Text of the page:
Retinitis Punctata Albescens

Retinitis punctata albescens (RPA) is a rare form of non-syndromic, autosomal recessive inherited retinal dystrophy. It is generally referred to as a subtype of autosomal recessive retinitis pigmentosa with specific characteristics.

RPA is an inherited retinal dystrophy characterised by progressive night blindness and presence of small white dots on the retina (in the fundus).

RPA prevalence is currently estimated at 1/ 800 000 people.


RPA is caused in most cases by mutations in the RLBP1 gene

Except for a few patients with autosomal dominant inheritance, most RPA cases are autosomal recessive and show bi-allelic mutations in the RLBP1 gene. 

The causative gene, RLBP1, encodes the cellular retinaldehyde binding protein (CRALBP), which plays an important role in the visual cycle. RLBP1 gene is mainly expressed in the retinal pigment epithelium (RPE) and Müller glial cells of the retina. CRALBP protein is involved in the retinoid metabolism, also called vitamin A metabolism, and functions as a carrier protein for endogenous retinoids.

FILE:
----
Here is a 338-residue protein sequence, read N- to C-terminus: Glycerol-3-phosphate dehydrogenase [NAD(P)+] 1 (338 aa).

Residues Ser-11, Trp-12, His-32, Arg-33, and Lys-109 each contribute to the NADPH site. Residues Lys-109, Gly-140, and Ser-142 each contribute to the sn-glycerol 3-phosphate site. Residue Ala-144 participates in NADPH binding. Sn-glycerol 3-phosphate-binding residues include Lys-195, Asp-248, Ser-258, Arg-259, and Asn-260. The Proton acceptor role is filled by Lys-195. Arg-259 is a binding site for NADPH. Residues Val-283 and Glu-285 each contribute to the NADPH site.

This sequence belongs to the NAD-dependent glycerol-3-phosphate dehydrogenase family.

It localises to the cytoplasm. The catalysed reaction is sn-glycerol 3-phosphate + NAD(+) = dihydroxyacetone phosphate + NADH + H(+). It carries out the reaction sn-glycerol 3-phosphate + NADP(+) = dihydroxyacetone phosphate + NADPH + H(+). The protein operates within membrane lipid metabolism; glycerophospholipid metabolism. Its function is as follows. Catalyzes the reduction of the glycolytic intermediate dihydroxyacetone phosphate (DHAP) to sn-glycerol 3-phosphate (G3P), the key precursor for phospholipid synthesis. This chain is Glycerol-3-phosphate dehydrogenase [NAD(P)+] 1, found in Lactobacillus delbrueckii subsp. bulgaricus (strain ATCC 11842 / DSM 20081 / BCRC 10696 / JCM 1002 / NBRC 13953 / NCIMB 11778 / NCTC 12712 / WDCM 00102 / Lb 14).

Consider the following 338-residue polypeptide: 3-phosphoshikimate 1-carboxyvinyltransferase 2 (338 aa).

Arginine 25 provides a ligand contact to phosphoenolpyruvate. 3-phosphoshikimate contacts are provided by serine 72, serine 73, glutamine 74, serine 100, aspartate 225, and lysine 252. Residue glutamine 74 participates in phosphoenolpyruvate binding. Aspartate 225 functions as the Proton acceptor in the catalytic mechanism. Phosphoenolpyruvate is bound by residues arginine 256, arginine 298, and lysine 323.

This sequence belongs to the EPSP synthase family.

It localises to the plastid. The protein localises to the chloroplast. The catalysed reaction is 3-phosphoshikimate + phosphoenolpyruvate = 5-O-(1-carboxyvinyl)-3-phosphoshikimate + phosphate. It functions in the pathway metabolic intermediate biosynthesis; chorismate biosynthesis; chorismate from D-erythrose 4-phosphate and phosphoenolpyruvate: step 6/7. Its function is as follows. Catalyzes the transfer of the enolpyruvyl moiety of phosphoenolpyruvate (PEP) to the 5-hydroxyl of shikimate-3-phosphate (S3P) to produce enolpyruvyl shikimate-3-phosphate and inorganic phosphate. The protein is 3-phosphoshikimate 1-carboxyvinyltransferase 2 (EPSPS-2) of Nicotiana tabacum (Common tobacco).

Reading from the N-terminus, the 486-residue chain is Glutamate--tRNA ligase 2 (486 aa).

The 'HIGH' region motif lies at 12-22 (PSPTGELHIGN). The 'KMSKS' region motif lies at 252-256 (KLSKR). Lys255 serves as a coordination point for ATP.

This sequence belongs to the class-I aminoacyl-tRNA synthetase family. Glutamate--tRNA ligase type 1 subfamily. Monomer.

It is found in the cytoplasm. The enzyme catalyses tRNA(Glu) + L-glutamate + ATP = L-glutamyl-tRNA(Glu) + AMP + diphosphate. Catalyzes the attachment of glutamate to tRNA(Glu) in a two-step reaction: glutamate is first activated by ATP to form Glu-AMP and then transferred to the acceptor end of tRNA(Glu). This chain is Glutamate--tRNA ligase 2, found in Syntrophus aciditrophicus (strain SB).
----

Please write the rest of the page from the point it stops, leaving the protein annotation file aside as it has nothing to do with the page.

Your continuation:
Clinical presentation of Retinitis punctata albescens

Clinical evolution comprises a night blindness from 3 to 4 years of age, and a progressive loss of peripheral visual field. Then, at 40 years, the visual field decreases leading to blindness. ERG profiles show a reduced scotopic response and a slight reduction in the amplitude of the photopic responses.

Occasionally, optic nerve pallor, constriction of retinal vessels, pigment deposits or macular degeneration can be observed.

Albescent punctuations in the fundus are the hallmark of the disease. Numerous white punctate outer retinal spots occur surrounding, but generally not including, the central macula and extend toward the equator.


Fundus appearance of a 17-year old RPA patient from Burstedt et al. 2001 in Arch Ophthalmol